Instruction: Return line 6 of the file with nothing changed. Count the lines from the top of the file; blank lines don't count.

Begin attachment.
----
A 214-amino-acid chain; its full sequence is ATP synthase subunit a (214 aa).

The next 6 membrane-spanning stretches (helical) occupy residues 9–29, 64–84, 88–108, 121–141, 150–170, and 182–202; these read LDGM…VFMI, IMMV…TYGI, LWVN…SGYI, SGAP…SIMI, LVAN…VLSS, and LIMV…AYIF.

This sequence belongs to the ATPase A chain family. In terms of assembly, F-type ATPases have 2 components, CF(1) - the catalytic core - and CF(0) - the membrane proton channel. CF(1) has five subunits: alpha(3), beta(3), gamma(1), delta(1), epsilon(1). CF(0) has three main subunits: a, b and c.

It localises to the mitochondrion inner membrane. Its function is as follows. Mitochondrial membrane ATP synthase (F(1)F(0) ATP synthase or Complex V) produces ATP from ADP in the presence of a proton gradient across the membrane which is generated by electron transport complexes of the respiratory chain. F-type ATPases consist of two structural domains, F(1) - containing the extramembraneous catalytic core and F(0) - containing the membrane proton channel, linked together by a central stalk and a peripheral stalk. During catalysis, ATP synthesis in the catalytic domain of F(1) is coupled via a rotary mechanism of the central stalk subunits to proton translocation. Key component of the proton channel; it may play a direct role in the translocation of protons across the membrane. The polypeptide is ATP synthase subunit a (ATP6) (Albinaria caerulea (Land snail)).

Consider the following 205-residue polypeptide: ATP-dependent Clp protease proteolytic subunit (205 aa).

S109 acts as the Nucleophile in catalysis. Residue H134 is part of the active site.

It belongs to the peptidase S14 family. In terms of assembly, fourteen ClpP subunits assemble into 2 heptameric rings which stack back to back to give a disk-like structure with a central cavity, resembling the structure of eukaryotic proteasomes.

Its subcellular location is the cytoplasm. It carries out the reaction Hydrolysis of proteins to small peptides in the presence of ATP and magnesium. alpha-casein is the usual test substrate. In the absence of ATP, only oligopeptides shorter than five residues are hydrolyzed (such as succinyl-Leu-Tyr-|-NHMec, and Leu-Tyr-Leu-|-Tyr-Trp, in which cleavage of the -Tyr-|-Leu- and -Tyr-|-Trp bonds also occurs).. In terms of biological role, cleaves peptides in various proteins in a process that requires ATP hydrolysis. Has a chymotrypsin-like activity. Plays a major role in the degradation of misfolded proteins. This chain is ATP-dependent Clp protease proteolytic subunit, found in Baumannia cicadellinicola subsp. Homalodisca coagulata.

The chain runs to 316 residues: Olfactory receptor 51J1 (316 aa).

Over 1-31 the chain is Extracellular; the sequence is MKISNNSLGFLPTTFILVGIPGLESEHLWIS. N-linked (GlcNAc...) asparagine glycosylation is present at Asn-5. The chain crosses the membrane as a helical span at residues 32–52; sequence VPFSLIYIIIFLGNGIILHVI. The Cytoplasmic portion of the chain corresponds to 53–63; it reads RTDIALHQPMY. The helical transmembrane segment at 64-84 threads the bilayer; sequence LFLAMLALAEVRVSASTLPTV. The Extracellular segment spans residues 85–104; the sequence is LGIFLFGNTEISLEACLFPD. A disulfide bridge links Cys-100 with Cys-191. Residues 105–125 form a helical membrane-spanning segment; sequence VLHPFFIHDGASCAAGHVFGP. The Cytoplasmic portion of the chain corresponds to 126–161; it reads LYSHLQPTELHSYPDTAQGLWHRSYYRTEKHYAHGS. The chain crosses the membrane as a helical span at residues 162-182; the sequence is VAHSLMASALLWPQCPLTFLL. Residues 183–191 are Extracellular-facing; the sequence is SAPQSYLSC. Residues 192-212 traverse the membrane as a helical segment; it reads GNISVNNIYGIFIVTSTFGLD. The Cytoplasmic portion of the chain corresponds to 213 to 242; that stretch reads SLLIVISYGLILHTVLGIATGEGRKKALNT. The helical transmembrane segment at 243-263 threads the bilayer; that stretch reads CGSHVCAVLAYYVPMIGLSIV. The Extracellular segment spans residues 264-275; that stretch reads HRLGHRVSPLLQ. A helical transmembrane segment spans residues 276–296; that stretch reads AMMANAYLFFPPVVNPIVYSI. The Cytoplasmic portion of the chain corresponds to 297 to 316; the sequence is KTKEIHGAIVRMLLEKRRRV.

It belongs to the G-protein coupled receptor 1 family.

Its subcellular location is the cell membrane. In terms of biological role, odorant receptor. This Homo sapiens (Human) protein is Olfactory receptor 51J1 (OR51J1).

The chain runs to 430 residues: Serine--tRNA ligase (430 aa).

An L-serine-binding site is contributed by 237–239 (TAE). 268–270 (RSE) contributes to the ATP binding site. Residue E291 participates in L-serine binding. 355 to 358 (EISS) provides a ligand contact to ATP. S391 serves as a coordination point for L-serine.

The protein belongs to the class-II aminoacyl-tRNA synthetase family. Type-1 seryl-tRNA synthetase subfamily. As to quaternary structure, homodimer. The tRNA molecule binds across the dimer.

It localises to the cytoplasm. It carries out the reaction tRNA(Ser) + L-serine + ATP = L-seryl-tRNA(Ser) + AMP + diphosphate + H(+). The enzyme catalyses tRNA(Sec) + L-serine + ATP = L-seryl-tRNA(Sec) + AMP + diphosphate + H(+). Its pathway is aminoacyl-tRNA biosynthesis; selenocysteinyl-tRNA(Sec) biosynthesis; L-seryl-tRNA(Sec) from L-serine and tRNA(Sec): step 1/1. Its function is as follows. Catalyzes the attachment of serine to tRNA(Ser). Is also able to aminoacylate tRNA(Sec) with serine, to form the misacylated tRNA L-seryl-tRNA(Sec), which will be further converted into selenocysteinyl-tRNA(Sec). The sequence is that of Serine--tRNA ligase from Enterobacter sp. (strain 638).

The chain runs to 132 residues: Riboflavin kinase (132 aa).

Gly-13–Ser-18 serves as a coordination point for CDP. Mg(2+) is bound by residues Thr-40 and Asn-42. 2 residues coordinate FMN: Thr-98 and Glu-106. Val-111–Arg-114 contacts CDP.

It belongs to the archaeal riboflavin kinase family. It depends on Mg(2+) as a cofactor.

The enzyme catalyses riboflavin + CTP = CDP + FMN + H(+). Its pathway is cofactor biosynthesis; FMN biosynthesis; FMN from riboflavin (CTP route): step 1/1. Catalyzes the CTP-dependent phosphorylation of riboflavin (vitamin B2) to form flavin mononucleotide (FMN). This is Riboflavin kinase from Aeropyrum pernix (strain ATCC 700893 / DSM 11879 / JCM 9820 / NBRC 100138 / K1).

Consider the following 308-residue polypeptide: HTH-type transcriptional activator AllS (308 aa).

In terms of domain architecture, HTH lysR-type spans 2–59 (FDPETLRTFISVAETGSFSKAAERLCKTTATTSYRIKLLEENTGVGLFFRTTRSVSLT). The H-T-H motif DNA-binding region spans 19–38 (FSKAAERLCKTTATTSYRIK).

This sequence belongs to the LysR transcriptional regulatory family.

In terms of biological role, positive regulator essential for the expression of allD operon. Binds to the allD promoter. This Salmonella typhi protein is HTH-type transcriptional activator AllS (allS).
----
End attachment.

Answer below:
S109 acts as the Nucleophile in catalysis. Residue H134 is part of the active site.